Veteran finds unique way to battle depression

Dozens of veterans gathered at the Tomah VA to share stories at the hospital’s annual Veterans Day ceremony.

One veteran, David Scarbrough II, found a unique way to battle depression and PTSD.

“If it wasn’t for the VA right now I wouldn’t be alive,” Scarbrough said.

Scarbrough never thought he would be in the Army.

“I didn’t really like school too much and I wanted to make money,” Scarbrough said.

But at 19 years old he didn’t see any better options.

“To me I looked at is as a free workout. I was in the best shape of my life,” Scarbrough said.

He quickly realized there was more to it than that.

“I was like what the hell did I sign up for,” Scarbrough said.

Two years later he was deployed to Iraq where his vehicle was hit by an IED.

“Truck flipped over and glass cut me right here and I cut an artery nerve, muscle. [I] almost bled to death,” Scarbrough said.

But Scarbrough says he’s lucky compared to his friends.

“One got killed, shot in the head Myers, and Q kind of died in an accident in a vehicle,” Scarbrough said.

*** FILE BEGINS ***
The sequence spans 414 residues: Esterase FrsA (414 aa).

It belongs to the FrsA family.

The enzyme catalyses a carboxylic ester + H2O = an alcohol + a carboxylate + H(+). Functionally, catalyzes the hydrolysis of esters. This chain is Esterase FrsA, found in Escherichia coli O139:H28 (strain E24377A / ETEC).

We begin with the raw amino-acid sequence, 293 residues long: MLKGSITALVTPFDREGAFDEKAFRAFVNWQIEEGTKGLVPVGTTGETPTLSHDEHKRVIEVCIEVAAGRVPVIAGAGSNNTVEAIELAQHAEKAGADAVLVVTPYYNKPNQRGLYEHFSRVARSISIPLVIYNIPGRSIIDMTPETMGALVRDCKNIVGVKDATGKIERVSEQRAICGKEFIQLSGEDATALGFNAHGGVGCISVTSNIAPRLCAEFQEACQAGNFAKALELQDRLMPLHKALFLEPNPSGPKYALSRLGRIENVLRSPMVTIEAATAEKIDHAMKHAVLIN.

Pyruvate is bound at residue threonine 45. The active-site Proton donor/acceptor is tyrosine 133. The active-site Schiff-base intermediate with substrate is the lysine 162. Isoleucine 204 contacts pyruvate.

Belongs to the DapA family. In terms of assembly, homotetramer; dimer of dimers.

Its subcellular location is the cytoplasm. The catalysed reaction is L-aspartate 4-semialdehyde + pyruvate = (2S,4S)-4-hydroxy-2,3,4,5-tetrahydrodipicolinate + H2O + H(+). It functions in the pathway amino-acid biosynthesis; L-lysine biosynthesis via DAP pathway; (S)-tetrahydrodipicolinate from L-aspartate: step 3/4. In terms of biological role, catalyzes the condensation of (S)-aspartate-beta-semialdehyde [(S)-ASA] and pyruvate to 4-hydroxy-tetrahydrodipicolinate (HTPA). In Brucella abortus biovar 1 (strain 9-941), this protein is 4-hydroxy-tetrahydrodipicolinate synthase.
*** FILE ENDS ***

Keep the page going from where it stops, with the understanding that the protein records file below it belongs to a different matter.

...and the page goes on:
He didn’t fully process everything that happened until he left the military.

“When you get out of the service all of that stuff hits you. And that’s why we use alcohol or substances to try and cope with it,” Scarbrough said.

He turned to alcohol to deal with his pain.

“I got drunk and passed out. Next minute I was trying to kill myself. I was cutting myself with glass,” Scarbrough said.

He was taken to the VA where he learned to channel his emotions through poetry.

“I’m a proud veteran that served my country well. Thanks to the VA they listened to my stories like this I had to tell,” Scarbrough said while reading a poem.

“I had a time where I was feeling suicidal, so instead of committing suicide wrote a poem about suicidal thoughts. And it’s like I committed suicide in the poem to get those thoughts off my mind,” Scarbrough said.

“The red the white the blue is what keeps me going, ready to fight this fight.

“The pain, the blood the sweat is what I think of when I see my metals and stripes in the light,” Scarbrough said while reading from a poem.

He’s now sharing his poetry to make sure veterans aren’t forgotten, especially on Veterans Day.

“It’s very important to me to make sure people don’t forget those that sacrificed their life for us to have all these freedom and rights,” Scarbrough said.

Scarbrough is asking people to help injured veterans this Veteran’s Day by donating to the wounded warrior project.

Veterans Day was created to honor the veterans of World War One.

The war ended exactly 100 years ago this Veteran’s Day.

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